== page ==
mast cell activation syndrome

MCAD: What an activated mast cell looks like

Somebody was like, “Let’s get a mast cell — a type of white blood cell — from a bone marrow biopsy, magnify it 1,000 times, piss it off, and see what happens.”

The result? Ka-boom! It looks like a little firework went off when it released its histamine, tryptase, serotonin, superoxide, heparin, thromboxane, PGD2, PAF, and other granules.

That’s pretty much what it feels like, lol. I used to tell doctors that it felt like I had been drugged, and indeed, I was.

(Image from this nih.org research paper.)

Why am I always sick? (or, “Why are you always sick?”)

“Why am I always sick?” That’s a question I used to ask myself a lot. Other people asked it as well: “Why are you always sick?”

I remember one time I was in the same room as my wife while she was on the phone. She was taking to her sister, who was talking about her husband (my brother-in-law), and their conversation went on for quite some time. Afterwards I said, “Wow, I hope you guys don’t talk about me all the time like that.” My wife said, “No, we just say that you seem to get sick a lot.”

“Rare disease makes woman allergic to everything, including her husband”

From a today.com story about a woman who has a more severe form of the illness/disease I have:

“Johanna Watkins, 30, is allergic to almost everything and everyone, including her husband Scott, 29. She’s been diagnosed with mast cell activation syndrome, a rare and progressive immunological condition.”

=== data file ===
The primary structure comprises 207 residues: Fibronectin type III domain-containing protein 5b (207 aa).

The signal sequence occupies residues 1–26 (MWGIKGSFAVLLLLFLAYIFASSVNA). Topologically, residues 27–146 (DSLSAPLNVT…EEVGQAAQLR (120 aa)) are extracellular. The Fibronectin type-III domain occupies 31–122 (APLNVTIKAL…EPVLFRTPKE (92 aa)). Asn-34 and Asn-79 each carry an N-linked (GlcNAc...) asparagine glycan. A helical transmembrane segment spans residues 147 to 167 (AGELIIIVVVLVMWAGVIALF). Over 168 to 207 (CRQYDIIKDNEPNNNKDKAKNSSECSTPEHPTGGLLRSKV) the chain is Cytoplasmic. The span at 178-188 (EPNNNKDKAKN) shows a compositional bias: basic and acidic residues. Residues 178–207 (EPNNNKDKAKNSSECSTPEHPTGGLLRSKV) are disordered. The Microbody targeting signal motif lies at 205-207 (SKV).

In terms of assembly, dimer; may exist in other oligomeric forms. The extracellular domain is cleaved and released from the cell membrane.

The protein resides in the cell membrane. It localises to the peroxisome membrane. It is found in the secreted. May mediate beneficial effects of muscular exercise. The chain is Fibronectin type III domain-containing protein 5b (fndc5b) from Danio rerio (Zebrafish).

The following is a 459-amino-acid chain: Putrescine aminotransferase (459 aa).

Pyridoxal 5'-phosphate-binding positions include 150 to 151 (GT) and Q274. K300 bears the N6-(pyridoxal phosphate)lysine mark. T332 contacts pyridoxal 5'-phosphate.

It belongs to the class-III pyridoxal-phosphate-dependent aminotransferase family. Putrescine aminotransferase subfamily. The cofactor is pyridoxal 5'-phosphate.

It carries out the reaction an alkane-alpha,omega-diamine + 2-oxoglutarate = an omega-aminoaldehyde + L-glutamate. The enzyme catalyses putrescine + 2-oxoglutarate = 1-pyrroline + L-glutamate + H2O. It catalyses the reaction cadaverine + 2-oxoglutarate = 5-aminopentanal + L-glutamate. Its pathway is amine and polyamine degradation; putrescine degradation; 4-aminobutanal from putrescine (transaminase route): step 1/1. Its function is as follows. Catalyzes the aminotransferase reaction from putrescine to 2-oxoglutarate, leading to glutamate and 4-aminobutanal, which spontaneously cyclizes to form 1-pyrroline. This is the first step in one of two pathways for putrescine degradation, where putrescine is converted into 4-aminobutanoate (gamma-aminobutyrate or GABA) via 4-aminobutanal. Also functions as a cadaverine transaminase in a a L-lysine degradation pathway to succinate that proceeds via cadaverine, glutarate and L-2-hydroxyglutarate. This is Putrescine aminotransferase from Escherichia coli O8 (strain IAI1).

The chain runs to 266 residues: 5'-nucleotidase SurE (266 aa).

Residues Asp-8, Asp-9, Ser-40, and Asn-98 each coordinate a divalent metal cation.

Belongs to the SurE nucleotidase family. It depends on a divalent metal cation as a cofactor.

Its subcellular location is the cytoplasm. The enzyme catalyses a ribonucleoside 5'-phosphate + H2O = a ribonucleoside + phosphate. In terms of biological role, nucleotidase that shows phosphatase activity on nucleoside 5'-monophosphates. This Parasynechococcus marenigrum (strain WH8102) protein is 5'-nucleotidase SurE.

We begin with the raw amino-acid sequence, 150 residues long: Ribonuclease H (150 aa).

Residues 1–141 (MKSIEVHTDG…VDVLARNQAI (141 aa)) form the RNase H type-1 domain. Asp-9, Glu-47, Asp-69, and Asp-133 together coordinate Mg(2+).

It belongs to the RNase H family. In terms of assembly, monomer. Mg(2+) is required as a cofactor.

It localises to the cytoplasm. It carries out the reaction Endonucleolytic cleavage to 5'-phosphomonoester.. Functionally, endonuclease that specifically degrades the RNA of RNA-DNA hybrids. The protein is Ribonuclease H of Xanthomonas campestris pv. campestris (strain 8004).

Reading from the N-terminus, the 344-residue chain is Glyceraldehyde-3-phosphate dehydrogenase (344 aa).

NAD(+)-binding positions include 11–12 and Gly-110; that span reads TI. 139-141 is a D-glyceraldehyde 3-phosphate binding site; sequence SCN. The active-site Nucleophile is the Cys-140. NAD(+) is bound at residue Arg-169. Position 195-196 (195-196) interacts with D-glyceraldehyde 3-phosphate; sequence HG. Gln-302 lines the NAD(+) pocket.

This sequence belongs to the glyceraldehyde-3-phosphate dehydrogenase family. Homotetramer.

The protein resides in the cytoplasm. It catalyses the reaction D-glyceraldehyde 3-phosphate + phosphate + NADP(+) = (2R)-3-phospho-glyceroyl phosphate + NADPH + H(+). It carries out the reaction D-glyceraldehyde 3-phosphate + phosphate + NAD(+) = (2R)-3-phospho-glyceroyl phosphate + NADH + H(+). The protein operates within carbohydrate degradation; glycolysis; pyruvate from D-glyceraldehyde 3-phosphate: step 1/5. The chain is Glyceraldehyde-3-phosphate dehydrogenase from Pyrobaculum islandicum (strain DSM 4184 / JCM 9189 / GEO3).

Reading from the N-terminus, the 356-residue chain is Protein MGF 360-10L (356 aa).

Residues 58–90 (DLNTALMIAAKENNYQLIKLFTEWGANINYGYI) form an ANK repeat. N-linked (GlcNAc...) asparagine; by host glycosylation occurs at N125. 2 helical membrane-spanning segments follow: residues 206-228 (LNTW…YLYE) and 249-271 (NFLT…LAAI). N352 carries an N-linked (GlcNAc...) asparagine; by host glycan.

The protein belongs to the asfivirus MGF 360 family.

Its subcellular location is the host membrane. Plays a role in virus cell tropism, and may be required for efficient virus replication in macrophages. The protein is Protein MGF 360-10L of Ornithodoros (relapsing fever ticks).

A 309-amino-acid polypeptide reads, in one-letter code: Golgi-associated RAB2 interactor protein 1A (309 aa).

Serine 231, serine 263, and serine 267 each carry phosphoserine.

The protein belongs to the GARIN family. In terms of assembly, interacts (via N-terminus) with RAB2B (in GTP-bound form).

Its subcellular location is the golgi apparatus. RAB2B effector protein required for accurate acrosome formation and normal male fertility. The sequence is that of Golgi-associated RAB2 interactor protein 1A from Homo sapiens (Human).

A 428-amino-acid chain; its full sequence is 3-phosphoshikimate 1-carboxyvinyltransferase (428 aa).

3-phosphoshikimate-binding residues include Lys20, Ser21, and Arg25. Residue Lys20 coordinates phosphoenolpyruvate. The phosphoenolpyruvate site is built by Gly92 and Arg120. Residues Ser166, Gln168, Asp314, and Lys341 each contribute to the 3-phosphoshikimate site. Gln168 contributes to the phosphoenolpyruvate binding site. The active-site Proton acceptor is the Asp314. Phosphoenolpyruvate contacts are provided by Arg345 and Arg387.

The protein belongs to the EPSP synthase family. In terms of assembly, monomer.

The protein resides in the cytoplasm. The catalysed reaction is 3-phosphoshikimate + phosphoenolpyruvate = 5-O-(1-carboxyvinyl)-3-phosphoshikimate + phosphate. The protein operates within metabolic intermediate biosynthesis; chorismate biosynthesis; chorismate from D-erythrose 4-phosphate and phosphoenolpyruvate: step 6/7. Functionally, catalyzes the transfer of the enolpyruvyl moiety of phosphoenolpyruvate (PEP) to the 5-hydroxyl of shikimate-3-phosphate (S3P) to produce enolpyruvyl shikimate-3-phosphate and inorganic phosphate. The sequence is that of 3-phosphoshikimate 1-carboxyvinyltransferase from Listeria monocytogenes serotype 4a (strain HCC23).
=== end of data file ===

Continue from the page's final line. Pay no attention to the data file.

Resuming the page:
“She has a list of 15 foods she can eat and that’s it. Even those foods make her feel ill, it’s just that they don’t kill her. She’s eaten the same two meals for two years.”

(The image is from the today.com story.)

Cured meats bad for asthma

Writing as someone who likely has Mast Cell Activation Syndrome (MCAS) and who has also looked into histamine intolerance, it was surprising to see the headlines in this image being “news” in 2016. MCAS was officially designated as a disease in 2007, and for anyone who knows about it, there’s nothing new about this. Cured foods are well known to be a trigger for people with mast cell issues, meaning that eating cured foods is known to trigger mast cells to release histamine (i.e., to degranulate).

Mast cell disease support groups in Colorado alvin September 29, 2016 - 8:35am

I was just looking to see if there are any mast cell disease “support groups” in Colorado, and sadly, this image from meetup.com is a good summary of what I found.